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integer multiplication - stupid assembly question
by audioartillery on 2010-02-06 12:43:59

Using the standard mpy instruction works great for fixed-point multiplication.  But for regular integer multiplication (e.g., 5*4 = 20) you can't just do this:

move #$5,x0

move #$4,x1

mpy x0,x1,b

Because $000005 and $000004 are really small fractions.  You end up getting 0 in b.  Is there an equivalent integer multiplication instruction?  I haven't found one.  Performing the multiplication by a loop of additions is really, really slow.

Edit:  ok, I'm confused.  The below actually results in the value 0x001e00.

        move #$5,x0
        move #$3,x1
        mpy x0,x1,b

What is going on here?  If I take 0x001e00 and shift it down 9 bits I get the answer I'm looking for.  Also, $5 comes out as 0x050000 in the GUI.  I'm not sure how I got this far without understanding the multiplication (I've got a semi-complicated effect sorta-working).

Re: integer multiplication - stupid assembly question
by RedPandaCurt on 2010-02-06 18:37:43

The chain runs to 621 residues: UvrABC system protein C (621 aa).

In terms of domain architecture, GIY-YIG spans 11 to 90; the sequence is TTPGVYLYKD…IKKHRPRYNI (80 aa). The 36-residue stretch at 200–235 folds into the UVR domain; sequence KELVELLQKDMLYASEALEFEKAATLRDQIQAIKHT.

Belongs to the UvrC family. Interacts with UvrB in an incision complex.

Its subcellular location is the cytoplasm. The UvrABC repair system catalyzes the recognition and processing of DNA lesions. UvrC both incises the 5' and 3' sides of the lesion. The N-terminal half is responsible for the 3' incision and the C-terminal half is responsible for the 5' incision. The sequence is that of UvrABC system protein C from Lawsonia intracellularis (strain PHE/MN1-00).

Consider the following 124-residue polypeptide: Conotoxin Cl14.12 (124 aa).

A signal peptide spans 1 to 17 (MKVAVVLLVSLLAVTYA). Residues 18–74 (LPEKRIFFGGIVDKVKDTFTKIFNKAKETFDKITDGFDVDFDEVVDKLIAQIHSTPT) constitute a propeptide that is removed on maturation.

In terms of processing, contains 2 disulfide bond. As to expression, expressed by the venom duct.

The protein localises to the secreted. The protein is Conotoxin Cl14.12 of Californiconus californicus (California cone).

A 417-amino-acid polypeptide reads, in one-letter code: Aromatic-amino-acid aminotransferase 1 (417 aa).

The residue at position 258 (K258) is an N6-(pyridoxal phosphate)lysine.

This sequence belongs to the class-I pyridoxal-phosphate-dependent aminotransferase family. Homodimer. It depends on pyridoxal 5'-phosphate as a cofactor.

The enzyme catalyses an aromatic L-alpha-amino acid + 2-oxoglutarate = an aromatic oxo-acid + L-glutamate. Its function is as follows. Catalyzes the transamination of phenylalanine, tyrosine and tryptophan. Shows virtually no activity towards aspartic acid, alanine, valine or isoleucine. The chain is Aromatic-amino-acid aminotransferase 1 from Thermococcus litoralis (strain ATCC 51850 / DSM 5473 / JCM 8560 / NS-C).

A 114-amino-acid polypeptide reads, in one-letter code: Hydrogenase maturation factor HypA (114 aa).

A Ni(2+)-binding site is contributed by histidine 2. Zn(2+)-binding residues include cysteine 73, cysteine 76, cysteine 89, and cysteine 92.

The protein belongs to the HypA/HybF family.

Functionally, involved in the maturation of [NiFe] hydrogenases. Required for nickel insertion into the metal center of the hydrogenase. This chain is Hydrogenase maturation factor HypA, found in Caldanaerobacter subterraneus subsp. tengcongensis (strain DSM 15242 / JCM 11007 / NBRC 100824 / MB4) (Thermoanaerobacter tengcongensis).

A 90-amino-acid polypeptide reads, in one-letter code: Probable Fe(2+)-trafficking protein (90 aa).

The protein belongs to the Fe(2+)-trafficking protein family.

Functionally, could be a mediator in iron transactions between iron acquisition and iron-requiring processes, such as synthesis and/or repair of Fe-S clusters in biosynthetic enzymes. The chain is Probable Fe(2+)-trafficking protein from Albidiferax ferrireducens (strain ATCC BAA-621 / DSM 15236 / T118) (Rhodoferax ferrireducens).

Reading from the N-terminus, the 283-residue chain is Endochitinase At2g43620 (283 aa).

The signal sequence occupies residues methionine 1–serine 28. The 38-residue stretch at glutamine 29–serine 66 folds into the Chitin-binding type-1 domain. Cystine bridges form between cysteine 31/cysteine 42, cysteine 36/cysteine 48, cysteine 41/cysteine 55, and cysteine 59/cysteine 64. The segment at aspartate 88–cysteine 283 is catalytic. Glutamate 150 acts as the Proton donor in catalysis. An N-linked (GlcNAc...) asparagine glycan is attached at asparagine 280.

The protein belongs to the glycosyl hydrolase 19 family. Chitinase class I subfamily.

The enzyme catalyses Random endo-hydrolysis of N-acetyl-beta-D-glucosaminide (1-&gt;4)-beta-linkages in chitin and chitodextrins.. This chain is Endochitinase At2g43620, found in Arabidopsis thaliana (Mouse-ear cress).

Think of the integers being scaled by some factor so that all numbers lie in the range [-1,+1).  The scaling factor is a tradeoff between magnitude and precision.  If the maximum possible value is 20 you could use 1/32 as the scaling factor, but I will use 1/128 in this example so that it is easier to see in the ToneCore UI hex display (not 1/256 - one bit is the sign bit).  You need to rescale the multiplication results, which can be done using arithmetic shifts if the scaling factor is a power of 2.

Integer: 5 * 4 = 20

Fixed point: 5/128  *4/128 = 20/16384

multiply by 128 to get 20/128, which is the number you are looking for.

Here is some code:

        move #>$050000,x0

        move #>$040000,x1

        mpy x0,x1,b

        asl #7,b,b

        move b,x:Debug_Read_from_DSP_4 ; displays 140000

Re: integer multiplication - stupid assembly question
by audioartillery on 2010-02-06 20:54:10

Thanks, RedPanda.  It makes sense, I was just hoping for something more automatic.  The accumulator shifter part of the processor is somewhat configurable from my read of the 56300 family manual, but I didn't see any option or instruction to prevent it from shifting.

For the data I need to handle I need to spend some time analyzing my algorithm to determine out the right precision to use, but it will work.  I guess I could dynamically choose the precision based on the data, but that could burn a lot of cycles.

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